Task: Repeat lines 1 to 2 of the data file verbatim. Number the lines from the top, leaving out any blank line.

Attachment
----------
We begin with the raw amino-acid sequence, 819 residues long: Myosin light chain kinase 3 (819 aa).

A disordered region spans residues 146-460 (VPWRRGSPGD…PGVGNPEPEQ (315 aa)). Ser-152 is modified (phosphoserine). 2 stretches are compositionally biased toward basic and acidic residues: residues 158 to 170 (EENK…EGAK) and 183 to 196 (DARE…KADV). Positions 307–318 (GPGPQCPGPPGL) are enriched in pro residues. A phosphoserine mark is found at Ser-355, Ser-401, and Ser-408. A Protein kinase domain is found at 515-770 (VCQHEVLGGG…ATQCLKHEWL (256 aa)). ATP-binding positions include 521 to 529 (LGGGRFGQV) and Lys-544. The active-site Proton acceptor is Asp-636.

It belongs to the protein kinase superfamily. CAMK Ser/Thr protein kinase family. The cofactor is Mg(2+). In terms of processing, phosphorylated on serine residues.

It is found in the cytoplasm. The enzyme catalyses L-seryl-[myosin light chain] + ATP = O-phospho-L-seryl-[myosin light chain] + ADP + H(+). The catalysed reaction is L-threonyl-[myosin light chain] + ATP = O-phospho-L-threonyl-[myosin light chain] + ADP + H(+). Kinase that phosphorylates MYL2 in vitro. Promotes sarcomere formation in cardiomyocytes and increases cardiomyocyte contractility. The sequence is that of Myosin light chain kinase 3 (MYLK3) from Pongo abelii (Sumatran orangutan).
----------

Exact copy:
We begin with the raw amino-acid sequence, 819 residues long: Myosin light chain kinase 3 (819 aa).

A disordered region spans residues 146-460 (VPWRRGSPGD…PGVGNPEPEQ (315 aa)). Ser-152 is modified (phosphoserine). 2 stretches are compositionally biased toward basic and acidic residues: residues 158 to 170 (EENK…EGAK) and 183 to 196 (DARE…KADV). Positions 307–318 (GPGPQCPGPPGL) are enriched in pro residues. A phosphoserine mark is found at Ser-355, Ser-401, and Ser-408. A Protein kinase domain is found at 515-770 (VCQHEVLGGG…ATQCLKHEWL (256 aa)). ATP-binding positions include 521 to 529 (LGGGRFGQV) and Lys-544. The active-site Proton acceptor is Asp-636.